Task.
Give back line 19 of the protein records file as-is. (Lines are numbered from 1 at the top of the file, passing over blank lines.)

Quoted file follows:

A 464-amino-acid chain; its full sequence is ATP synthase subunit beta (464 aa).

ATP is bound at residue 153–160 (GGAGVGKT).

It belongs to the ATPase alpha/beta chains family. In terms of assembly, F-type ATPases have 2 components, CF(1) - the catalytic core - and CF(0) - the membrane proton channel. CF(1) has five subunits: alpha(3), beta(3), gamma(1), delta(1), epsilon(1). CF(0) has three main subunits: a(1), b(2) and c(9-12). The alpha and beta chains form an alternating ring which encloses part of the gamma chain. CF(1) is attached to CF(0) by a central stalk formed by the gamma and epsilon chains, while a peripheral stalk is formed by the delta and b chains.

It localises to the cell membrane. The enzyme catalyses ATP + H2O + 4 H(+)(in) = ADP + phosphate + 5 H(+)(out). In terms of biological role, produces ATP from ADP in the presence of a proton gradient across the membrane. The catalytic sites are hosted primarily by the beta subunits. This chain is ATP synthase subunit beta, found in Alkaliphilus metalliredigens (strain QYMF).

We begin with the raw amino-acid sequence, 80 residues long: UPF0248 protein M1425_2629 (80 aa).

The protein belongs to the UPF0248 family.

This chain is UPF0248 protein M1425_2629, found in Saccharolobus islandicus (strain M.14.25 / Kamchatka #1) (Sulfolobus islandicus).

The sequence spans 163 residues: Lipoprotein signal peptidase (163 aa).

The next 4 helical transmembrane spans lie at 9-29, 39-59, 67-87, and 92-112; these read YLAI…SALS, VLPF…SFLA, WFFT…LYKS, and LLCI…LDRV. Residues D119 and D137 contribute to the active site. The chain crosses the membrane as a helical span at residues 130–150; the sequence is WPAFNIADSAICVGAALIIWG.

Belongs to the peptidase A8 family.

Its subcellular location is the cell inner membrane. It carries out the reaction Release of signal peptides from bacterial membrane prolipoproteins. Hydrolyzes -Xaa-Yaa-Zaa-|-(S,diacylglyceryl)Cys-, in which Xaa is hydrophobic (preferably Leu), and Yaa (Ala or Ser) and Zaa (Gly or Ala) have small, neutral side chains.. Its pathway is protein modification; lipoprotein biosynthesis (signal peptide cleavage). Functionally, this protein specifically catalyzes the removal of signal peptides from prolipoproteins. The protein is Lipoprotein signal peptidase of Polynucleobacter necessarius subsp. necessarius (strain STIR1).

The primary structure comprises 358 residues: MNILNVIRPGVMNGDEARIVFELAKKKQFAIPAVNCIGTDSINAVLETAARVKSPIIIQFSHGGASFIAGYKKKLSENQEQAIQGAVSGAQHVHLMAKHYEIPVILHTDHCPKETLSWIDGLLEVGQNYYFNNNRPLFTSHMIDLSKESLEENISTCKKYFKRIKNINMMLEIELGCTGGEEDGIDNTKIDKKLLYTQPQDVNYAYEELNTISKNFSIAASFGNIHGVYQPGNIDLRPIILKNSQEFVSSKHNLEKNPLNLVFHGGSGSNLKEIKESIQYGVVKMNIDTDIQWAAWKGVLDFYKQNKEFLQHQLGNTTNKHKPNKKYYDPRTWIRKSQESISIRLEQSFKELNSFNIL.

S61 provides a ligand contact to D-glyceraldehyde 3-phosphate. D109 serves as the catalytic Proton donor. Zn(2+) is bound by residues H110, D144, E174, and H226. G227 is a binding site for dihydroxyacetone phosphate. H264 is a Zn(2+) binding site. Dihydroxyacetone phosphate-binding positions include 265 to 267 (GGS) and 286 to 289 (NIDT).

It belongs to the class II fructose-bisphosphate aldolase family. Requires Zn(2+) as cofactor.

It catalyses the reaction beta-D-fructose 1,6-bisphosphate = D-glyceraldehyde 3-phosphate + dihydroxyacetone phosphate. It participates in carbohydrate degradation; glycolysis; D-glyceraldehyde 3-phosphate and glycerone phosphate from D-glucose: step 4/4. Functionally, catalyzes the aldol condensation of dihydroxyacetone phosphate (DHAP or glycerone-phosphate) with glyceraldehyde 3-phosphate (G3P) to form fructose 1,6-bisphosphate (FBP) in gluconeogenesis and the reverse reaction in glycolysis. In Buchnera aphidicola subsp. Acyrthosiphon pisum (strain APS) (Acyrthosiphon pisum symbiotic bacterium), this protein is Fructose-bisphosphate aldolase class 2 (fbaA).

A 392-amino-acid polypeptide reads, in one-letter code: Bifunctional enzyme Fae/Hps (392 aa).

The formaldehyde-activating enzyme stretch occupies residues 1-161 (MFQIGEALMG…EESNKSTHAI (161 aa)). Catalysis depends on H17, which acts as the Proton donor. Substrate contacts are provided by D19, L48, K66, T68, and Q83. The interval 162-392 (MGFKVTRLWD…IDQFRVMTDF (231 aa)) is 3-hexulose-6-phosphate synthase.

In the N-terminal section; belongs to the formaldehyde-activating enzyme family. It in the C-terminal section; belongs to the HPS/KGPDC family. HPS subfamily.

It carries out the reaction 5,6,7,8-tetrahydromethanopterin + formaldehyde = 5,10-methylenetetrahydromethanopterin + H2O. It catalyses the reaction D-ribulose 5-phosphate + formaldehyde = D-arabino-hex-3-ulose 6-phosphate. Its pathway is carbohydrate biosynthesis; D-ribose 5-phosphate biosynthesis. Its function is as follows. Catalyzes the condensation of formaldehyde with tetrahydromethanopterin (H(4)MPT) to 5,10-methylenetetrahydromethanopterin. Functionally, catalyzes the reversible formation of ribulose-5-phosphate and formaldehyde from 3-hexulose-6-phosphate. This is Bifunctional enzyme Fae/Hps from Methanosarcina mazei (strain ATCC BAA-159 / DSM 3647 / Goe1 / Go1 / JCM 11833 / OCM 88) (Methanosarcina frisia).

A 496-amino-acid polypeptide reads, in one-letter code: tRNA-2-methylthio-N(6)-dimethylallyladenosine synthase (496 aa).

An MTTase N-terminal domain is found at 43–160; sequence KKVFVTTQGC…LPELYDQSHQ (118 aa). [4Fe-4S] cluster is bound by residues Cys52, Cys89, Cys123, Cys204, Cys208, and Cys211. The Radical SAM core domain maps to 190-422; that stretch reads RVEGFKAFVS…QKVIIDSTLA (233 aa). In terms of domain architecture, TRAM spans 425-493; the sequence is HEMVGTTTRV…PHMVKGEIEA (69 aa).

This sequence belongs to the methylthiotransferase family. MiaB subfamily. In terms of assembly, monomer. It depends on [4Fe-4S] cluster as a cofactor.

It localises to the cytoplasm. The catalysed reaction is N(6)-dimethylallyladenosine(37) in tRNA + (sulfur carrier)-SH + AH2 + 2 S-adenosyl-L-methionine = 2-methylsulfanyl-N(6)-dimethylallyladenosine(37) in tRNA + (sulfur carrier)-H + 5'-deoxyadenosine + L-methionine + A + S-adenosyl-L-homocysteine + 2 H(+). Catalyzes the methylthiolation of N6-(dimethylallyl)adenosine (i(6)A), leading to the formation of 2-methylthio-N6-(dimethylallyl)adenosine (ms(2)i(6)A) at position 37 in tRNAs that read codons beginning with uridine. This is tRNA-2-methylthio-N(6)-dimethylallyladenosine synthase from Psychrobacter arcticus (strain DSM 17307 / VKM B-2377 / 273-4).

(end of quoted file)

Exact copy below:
It carries out the reaction 5,6,7,8-tetrahydromethanopterin + formaldehyde = 5,10-methylenetetrahydromethanopterin + H2O. It catalyses the reaction D-ribulose 5-phosphate + formaldehyde = D-arabino-hex-3-ulose 6-phosphate. Its pathway is carbohydrate biosynthesis; D-ribose 5-phosphate biosynthesis. Its function is as follows. Catalyzes the condensation of formaldehyde with tetrahydromethanopterin (H(4)MPT) to 5,10-methylenetetrahydromethanopterin. Functionally, catalyzes the reversible formation of ribulose-5-phosphate and formaldehyde from 3-hexulose-6-phosphate. This is Bifunctional enzyme Fae/Hps from Methanosarcina mazei (strain ATCC BAA-159 / DSM 3647 / Goe1 / Go1 / JCM 11833 / OCM 88) (Methanosarcina frisia).